The Secret To A Successful Loft Conversion

There’s a difference between making your loft accessible, and a true loft conversion – it should be about more than just putting down a few boards over the exposed rafters.

Here are five things to think about when transforming your loft from neglected storage space into an extra room on your house.

1. Treading the Boards

Make sure you have a proper floor laid – not just loose boards that may shift underfoot. A true loft conversion treats the space as you would any other room, so put a solid floor in place and you can then decide whether to carpet or lay laminates on top for the desired visual finish.

loft flooring

2. Reaching the Top

Your loft is likely to be higher than any part of your home’s existing upstairs rooms, so think about access. Modern building regulations probably won’t permit a staircase if it’s too steep, so make sure you have somewhere that you can fit in a sensible flight of stairs, if you want permanent easy access to your converted attic.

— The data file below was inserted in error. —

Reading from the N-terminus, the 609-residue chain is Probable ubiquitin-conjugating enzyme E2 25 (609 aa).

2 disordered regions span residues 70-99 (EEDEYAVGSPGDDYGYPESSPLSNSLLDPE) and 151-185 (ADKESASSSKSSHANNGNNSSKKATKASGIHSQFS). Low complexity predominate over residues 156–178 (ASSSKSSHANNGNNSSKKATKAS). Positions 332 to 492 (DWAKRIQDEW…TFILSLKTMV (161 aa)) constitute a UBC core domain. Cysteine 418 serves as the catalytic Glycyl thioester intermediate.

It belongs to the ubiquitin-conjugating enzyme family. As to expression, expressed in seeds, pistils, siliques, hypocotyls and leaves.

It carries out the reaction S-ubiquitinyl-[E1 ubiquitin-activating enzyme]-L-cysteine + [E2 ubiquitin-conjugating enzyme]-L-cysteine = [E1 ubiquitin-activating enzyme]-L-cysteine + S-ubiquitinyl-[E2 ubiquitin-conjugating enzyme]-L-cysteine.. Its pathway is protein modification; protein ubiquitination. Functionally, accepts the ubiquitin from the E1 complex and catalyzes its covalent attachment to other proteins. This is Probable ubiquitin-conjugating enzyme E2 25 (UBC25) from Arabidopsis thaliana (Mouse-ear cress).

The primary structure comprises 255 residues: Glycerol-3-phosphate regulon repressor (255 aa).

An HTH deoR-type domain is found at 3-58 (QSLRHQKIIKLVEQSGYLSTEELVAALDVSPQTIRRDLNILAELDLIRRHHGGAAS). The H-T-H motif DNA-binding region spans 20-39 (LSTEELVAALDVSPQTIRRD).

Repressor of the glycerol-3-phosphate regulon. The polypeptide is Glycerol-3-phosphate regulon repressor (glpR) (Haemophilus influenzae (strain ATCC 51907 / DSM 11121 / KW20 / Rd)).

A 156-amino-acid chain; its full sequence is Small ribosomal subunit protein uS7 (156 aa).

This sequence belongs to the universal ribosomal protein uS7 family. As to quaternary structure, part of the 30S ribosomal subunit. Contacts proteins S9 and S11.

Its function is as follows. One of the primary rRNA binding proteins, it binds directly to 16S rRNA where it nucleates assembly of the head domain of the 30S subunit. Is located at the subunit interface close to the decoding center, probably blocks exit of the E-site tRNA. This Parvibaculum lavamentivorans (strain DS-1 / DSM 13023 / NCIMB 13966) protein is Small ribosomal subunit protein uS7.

loft stairs

3. Fit Out and Kit Out

Once you have the shell of your room in place, with good access and a reliable floor, it’s time to start fitting it out. If you’re not planning to use the space as a bedroom, then a cosy sofa or chaise longue can help to make it feel warmer, and less empty. Having at least one piece of ‘proper’ furniture helps with the impression that this is no longer just a loft with a floor, but is a room in its own right.

loft furniture

4. Light and Warmth

Once you’re in your loft, you’re probably above your home’s insulation, which by now is likely to be hidden away under your new floorboards. That means you need to create warmth from elsewhere – a roof window or gable window can let in some warming sunlight, to begin with.

If you have a hot water storage tank, this might help heat the attic space too, although these are increasingly giving way to combi boilers in modern homes. Soft furnishings can at least help the space to feel cosy, and rugs and wall drapes have an insulating effect too, so install plenty of fabric to serve as undergarments for your attic.

light and airy loft

5. Still Storage

Finally, remember that converting your loft removes a large chunk from your home’s storage – so make the most of the space available to you in your attic. Built-in storage units allow those unusually shaped nooks and crannies to hold objects that might otherwise not have an obvious home. And again, the more you build into your loft, the more it will feel like a ‘real’ room – and the more straight edges you can create to help your furniture fit better into the space.

loft storage

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